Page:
Undertaking ambition projects to invest in the future

Susan and Mark Nutsford have undertaken a series of ambitious projects to invest in the future of their Riverdane herd of pedigree Holsteins.

Dairy Nutrition
Robotic Milking
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When Susan and Mark Nutsford arrived at Ravenscroft Hall Farm near Middlewich in 1999 there was 45ha of land, a 16:16 parlour and old cubicle housing. They started milking 45 cows, later adding other animals previously housed on other farms. Fast forward to 2023 and the business is dramatically different. The Riverdane herd is now 650 strong including 200 in milk. The farm has both robotic and conventional milking systems with a further 182ha of land for grazing and forage production. Alongside the farm the couple have also developed a successful embryo transfer business, had extensive success in the showring and are currently preparing for a prestigious sale of livestock and embryo packages.

The two GEA robots and a conventional 20:20 parlour were installed last year, the culmination of extensive building work to increase and improve facilities. The decision to instal robots was based on scope to free up time, but the Nutsfords weren’t tempted to go all in with automated milking. “We wanted to continue milking through a parlour – partly because robots wouldn’t work for every cow – so a fully robotic system wasn’t for us.” Instead around 90 fresh calvers start their lactation in the robotic shed before moving to the conventional system. Now nearly a year in with this dual system Sue confirms it has been a learning curve but is working well. “Our cows are proving to be very versatile,” she says.

“The plan is that later lactation groups will go out to grass, but with the upcoming sale we had to change things around a bit.” The ‘Theatre of Dreams’ sale will see some 150 lots go under the hammer. “It’s been in the pipeline for two to three years and is a mixture of everything from youngstock to high yielding cows.” Their extensive building work has also added extra complications to management in recent years. “We have had buildings being knocked down and new ones going up, all while building up numbers for the parlour and robot and the sale. Towards the end of the project we were putting too many through the old parlour and milking three times a day, while finishing off the various projects. It was hectic, but we made it work!” Preparing for the sale has also been a huge undertaking. “We have been halter training and making the practical arrangements for the sale on 19th August – all while we still have 650 head to look after.”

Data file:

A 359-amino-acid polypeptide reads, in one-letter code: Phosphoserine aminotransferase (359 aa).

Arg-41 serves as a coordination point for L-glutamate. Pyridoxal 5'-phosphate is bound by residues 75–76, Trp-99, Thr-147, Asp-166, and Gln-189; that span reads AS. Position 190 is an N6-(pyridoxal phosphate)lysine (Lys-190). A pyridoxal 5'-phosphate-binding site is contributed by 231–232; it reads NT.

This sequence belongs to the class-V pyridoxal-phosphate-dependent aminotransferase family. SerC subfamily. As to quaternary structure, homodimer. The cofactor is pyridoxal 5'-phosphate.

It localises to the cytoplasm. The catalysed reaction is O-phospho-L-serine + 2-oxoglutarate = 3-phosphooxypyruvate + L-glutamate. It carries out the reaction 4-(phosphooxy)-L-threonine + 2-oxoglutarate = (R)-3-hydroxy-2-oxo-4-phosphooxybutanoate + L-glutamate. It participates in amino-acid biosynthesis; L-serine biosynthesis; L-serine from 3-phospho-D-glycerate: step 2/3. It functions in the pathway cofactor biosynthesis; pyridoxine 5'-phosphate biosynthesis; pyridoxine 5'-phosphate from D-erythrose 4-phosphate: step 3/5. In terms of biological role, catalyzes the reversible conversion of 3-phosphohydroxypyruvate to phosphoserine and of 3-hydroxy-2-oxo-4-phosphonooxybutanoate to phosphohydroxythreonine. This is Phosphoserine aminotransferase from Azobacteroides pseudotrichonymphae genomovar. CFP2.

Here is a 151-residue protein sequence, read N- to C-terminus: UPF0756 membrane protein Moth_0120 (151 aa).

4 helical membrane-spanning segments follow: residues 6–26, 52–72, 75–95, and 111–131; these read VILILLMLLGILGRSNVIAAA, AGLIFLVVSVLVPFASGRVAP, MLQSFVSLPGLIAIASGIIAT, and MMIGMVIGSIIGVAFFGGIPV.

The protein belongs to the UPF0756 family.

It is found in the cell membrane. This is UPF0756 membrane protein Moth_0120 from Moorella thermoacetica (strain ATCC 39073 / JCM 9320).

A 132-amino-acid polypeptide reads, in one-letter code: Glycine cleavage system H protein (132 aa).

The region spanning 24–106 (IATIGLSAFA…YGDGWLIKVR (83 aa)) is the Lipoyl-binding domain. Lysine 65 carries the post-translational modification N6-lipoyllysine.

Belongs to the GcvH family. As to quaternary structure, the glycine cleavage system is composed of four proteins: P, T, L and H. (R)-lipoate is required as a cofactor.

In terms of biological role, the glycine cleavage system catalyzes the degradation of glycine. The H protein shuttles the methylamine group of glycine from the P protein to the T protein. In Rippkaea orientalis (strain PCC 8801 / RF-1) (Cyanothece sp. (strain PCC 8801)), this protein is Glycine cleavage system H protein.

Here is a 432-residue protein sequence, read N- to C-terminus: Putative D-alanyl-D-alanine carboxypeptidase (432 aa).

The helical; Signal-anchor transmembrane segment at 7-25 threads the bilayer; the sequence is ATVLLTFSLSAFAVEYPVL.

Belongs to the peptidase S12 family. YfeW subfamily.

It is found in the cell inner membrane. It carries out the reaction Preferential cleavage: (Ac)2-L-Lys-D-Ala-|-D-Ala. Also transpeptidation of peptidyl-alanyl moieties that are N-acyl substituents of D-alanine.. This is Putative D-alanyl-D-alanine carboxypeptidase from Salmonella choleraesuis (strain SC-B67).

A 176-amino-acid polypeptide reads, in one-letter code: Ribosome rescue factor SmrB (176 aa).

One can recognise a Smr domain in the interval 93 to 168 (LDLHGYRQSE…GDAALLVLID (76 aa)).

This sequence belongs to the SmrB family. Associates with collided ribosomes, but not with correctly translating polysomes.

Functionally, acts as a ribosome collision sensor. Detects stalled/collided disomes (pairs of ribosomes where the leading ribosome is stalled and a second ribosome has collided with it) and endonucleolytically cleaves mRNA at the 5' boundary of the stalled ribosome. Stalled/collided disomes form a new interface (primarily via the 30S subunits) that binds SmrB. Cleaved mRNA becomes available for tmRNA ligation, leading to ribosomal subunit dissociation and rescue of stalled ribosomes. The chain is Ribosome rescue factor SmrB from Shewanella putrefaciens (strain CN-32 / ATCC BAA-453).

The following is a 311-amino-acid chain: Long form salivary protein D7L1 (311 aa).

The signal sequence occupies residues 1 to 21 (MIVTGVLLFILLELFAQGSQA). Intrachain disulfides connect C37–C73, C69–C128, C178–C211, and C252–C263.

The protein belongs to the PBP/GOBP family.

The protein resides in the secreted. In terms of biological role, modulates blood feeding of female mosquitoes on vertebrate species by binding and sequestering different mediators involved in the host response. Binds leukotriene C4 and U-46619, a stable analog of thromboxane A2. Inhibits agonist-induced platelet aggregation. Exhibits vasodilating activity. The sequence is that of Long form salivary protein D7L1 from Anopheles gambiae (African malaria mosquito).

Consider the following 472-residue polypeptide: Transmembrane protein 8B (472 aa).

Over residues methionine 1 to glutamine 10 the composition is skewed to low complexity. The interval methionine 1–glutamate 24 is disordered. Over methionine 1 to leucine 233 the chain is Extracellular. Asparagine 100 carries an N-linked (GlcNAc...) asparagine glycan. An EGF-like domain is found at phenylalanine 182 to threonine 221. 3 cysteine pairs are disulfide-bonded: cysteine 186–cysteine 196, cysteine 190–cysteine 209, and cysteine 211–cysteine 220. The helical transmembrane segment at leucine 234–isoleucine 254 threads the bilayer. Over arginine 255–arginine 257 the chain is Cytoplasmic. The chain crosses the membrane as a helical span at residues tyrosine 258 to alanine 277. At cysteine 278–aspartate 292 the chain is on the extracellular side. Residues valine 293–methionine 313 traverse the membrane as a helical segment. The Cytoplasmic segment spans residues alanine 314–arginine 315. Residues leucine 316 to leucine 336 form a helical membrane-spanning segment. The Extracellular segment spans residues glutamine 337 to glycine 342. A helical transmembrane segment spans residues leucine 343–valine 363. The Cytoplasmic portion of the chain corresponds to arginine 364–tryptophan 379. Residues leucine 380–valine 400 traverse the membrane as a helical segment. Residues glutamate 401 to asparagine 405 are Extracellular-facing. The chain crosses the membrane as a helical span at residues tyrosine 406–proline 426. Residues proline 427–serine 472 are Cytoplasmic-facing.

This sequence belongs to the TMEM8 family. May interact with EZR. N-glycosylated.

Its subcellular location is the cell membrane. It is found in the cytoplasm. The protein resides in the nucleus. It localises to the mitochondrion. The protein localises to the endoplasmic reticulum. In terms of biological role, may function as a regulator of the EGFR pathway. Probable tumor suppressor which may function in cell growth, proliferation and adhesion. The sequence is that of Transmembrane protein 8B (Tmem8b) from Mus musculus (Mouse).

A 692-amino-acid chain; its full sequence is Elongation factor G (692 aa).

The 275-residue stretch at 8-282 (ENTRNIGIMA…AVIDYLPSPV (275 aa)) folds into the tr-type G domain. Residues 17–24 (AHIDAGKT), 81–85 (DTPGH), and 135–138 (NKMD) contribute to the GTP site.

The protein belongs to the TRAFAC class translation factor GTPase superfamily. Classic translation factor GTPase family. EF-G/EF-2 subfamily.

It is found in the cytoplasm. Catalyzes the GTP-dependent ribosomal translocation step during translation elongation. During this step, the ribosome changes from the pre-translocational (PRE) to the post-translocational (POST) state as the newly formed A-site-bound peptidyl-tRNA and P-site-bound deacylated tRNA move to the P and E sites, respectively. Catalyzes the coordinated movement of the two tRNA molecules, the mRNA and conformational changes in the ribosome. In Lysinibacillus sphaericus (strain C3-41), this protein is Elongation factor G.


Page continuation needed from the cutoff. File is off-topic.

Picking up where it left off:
The Riverdane cow is bred to be a profitable balanced cow; the type that breeds longevity and performs well in the parlour is the ideal. “Mark and Oliver our herdsman make the breeding decisions, looking for a well-balanced cow from good reliable families,” says Sue. Milk yields across the herd average 11,637 litres/cow/year at 4.35% butterfat and 3.28% protein and is collected by Muller for Sainsburys. Show ring highlights last year included interbreed champion and reserve at UK Dairy Expo, best dairy cow at the Royal Cheshire Show, honourable mention (HM) at UK Dairy Day and HM at the All Britain Calf Show. Mark, Susan, daughter Jodie and their team see showing as a ‘shop window’ for their elite genetics. It also boosts staff morale for their daily efforts and attention to detail.

Day-to-day Mark focusses on their embryo transfer business Celltech, while Sue takes charge of the management of the farm supported by four capable and dedicated full-time employees including herdsman Oliver Greenhalgh. Daughter Jodie is also involved wherever possible but is currently particularly busy in her final year as a vet student at the University of Liverpool.

Another key team member is ForFarmers account manager Mark Thornton who has been working with the Nutsfords for around three years. “I came on board on the nutrition side to help Mark and Sue achieve their goals,” he says. “The farm has a bespoke parlour nut and blend created by ForFarmers which we have been using for the past three years with occasional tweaks to suit their home-grown forage. I take silage samples once a month to gauge what is available and how much we can use of each forage,” he continues. Home-grown forage includes grass and maize silage and wholecrop wheat and they buy in lucerne and chopped straw.

Fertility is a priority, says Mark Thornton. “Of course we want as much milk as we can get, but with the embryo transfer side fertility has to be spot on. Then with the show animals too everything has to be just right to cover all areas.”

Sue and Mark particularly appreciate Mark Thornton’s depth of knowledge and practical experience. “We have known him for many years and like that he previously worked as a successful herd manager and really understands the challenges.

“Whatever business you are in it’s the relationships with people that are most important.”

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